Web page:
Do you ever catch yourself giving your furry friend the side-eye when they're up to their usual antics? If you've been tempted to Google "how to fix your dog's bad habits," you're not alone – we've all been there! But before we dive into the doggy drama, let's clear one thing up: harsh punishments simply won't cut it. Dogs are masters at concealing their not-so-ideal behavior, and yelling "bad dog" is about as effective as barking at the moon.
According to one study, nearly 30% of young pups have had to be put down due to undesirable behavior. Sadly the top canine crime is aggression. But there is some good news: bad behavior can be corrected. In this article, we'll sniff out the top bad dog habits and guide you through fixing them!
8 Bad Habits You Need to Watch Out for Your Dog
Here is a list of 8 common bad habits you must pay attention to in your dog and discourage them:
1. Inappropriate Chewing
Chewing is an instinctive behavior for dogs. Exploring their surroundings is not only enjoyable but also helps to relieve boredom. Chewing also serves the purpose of cleaning your dog's teeth. It is, however, essential to teach your dog what items are acceptable for chewing.
Dogs may also have seizures due to chewing since they may chew on poisonous household detergent bottles. Please do not punish your dog for inappropriate chewing. Provide your pets with a variety of chew toys to play with. Please encourage them to engage with these toys by offering treats and guiding them towards them. Praise them when they chew on their toys so that they know this is an appropriate behavior.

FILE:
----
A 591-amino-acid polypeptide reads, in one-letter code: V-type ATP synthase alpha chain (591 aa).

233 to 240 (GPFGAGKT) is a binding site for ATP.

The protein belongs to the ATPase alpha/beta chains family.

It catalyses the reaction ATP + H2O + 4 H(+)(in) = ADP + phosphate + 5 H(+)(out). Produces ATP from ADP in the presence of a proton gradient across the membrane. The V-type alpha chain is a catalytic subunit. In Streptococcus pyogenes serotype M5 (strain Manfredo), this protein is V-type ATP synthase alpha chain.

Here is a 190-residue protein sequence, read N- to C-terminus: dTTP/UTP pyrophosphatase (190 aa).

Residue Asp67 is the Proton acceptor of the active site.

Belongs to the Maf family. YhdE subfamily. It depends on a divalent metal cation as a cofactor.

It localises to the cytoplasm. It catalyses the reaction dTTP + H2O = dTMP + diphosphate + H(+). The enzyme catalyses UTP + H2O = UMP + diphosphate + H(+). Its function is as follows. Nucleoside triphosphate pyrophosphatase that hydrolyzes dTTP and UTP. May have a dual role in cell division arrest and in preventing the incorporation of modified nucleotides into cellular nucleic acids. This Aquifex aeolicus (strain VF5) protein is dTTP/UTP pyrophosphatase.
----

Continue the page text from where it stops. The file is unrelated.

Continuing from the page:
As a puppy owner, make sure to check your puppy for teething. A dog's gums can be inflamed while teething and cause them to chew inappropriately. Whenever possible, purchase toys that are specifically designed for puppies who are teething.
2. Digging Excessively
Digging is a means by which dogs relieve their build-up of energy or locate a scent. Either way, this behavior can aggravate if your dog damages your property. You may see them digging to conceal items such as toys or bones.
You can remove this bad behavior in your dog by taking them for a walk and spending time with them. You may wish to keep a sandbox for digging to break this habit. Tell your dog that only certain areas are suitable for digging, and train them accordingly. If you want to make that area more enjoyable for your pet, add treats and toys.
3. Barking When a Doorbell Rings